BITS is showing 88 minutes worth of genre shorts and just like the first showcase, it has a Canadian focus. There’s a nostalgic air to them. Despite that connective tissue only one or two of them are good.
Helen Kriemadis’ The Girl in the Black Dress has a home invader. As home invaders go, he looks like he has bad intentions with a woman who looks like she’s going to a vintage party. I’m not a fan of its neon aesthetic.
David J. Fernandes’s Binge has different problems. It tells the story of a young woman doing a strange treasure hunt requiring her to be alone most of the time. This needed another character that she can play off of because the actress in can’t seem to sustain those silent moments and make her thought process come across on screen.
Gwen Trutnau’s Hot Anger is slightly better. The plot is up to interpretation here. My take is that this is about a woman running from an alien abduction. There’s potential of a metal aesthetic common in genre festival fare. I prefer its lo-fi moments over its digital ones, which reveal artifice instead of polish.
The same digital sheen is in Tim Lopers’ In Death Unparted. The acting gets slightly better too as it goes on. It reveals its premise of a woman discovering that her equally young lover isn’t actually dead. Thing is, he comes back as a vampire, having the best of both worlds if it wasn’t for this pesky stalker of a girl who won’t leave him be.
Death also factors into Daumoun Khakpour’s Standby but it shows how borders play into that as well. Guilt haunts a Mexican (Carlos Felipe Martinez) immigrating into Canada. Martinez overdoes things, but then again it’s hard to sympathize for a character who smuggled his wife into a bad instead of paying for an extra ticket for her. Real Mexican immigrants would never.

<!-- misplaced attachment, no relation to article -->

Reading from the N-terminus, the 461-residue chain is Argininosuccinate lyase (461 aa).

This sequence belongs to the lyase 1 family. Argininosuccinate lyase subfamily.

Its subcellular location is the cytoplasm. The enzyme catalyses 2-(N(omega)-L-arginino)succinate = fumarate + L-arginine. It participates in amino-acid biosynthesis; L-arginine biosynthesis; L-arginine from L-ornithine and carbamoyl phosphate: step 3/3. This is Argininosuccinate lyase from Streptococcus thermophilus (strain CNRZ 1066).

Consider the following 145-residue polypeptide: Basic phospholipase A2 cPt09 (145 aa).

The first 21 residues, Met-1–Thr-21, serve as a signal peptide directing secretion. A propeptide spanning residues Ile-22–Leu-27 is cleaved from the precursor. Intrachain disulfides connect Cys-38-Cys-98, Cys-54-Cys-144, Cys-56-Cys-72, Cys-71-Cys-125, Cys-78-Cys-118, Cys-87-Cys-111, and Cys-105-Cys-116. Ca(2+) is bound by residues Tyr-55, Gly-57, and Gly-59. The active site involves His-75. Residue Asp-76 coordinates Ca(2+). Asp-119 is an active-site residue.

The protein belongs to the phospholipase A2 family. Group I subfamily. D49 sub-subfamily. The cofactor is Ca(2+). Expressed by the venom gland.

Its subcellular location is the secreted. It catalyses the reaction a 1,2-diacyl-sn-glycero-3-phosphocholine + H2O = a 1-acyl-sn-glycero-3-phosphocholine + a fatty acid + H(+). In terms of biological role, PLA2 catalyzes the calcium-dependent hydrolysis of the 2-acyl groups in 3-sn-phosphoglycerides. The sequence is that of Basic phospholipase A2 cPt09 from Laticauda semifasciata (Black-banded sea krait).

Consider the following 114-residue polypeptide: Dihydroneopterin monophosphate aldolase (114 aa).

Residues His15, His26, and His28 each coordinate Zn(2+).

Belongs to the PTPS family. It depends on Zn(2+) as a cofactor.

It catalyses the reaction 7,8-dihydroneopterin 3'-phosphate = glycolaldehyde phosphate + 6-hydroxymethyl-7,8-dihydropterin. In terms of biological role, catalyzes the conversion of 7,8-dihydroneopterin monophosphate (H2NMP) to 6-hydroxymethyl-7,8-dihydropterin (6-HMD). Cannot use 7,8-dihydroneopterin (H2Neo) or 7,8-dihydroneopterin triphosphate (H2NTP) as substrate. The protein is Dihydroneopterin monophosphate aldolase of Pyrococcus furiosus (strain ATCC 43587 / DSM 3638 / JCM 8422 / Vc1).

The actress in Brian Wilcox’s House Among the Trees is better specifically at monologues. She tells a poor homely caretaker about a story of sheep devouring its shepherd. Too bad its digital look under-saturates her and the fictional world she inhabits.
Joslyn Rogers’ The Chicken Man has the opposite problem in over saturating the world where a suicidal old smoker lives. What makes this short equally nonsensical is that young man is narrating as the old man, addressing a letter to his daughter who has also passed.
Robert DeLeskie’s Lay Them Straight has a living young girl in it. Parker (Charlotte Lindsay Marron) tries to control her obsession with counting. It centers on a rainy afternoon when she does stop counting and bad things happen. Marron is as good as this short, the program’s highlight, and I’d tell you who she looks like but it’s a bit spoiler-y.
Jennifer Nicole Stang’s The Whistler basically incorporates The Pied Piper in the story of a teenage girl. Lindsey (Karis Cameron) has to babysit her sister Becky for the night. She falls asleep after watching a horror film on TV and wakes up after 10 but it looks more like 8. Fast editing during the dream sequences saves this short film.
Lastly, there’s Jordan Barnes Crouse’s Time Heals No Wounds. Inventor Dr. Barry Slater (Gabriel Carter) finally discovered time travel and has to use it to save his wife who isn’t dead yet. There’s cheap steampunk here as well as actors doing college level Gilded Age delivery to try to take us back to the 1950s. This is a goofy and fun.
- Genre: Drama, Horror, Short, Short films
- Release Date: 11/25/2018
- Directed by: Brian Wilcox, Daumoun Khakpour, David J. Fernandes, Gwen Trutnau, Helen Kriemadis, Jennifer Nicole Stang, Jordan Barnes Crouse, Joslyn Rogers, Robert DeLeskie, Tim Lopers
- Starring: Carlos Felipe Martinez, Charlotte Lindsay Marron, Gabriel Carter, Karis Cameron
- Produced by: Christina Jennings, Karen Wong
- Written by: Jennifer Nicole Stang, John Sobey, Robert DeLeskie, Travis Pulchinski
- Studio: Round Table Pictures, Shaftesbury Films